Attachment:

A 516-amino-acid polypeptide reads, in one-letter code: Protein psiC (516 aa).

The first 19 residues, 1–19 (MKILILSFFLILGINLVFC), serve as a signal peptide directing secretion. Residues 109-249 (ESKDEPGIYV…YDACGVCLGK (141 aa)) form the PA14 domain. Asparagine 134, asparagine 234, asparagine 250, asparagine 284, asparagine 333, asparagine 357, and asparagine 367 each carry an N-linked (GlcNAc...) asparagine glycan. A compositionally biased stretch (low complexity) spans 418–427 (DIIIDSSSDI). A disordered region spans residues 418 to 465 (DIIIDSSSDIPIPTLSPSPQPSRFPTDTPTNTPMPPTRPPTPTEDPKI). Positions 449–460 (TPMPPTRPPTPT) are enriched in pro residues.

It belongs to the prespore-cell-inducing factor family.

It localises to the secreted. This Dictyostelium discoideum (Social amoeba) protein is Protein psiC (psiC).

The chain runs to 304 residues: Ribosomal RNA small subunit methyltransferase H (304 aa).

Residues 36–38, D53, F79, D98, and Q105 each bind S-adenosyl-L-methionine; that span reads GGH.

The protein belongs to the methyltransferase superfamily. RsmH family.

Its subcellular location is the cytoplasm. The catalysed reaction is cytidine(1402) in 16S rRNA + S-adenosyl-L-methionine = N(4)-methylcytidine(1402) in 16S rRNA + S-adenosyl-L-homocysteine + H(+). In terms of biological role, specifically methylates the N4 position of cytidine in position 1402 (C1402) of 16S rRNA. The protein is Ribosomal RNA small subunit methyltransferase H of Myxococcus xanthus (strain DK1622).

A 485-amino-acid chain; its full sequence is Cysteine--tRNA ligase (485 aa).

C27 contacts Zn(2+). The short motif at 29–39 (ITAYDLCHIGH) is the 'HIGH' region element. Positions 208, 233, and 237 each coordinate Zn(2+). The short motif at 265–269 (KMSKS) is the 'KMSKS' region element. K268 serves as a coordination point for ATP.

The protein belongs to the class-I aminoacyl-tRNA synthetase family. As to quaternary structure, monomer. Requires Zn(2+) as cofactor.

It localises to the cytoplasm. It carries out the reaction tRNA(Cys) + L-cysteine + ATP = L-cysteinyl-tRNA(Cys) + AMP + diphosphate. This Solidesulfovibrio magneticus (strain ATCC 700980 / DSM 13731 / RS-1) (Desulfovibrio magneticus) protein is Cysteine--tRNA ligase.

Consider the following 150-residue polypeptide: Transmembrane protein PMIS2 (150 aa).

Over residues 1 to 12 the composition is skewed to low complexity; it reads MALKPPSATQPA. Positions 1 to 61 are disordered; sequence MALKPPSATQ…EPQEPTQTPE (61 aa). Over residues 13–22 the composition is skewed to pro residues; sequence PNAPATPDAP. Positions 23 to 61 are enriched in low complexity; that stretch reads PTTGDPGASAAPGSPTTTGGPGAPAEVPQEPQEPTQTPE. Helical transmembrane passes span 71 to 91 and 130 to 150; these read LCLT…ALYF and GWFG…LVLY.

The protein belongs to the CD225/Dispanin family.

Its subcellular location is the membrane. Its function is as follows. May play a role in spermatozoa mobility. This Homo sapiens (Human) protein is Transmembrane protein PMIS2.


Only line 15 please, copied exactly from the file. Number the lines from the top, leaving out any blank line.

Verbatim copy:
The protein belongs to the CD225/Dispanin family.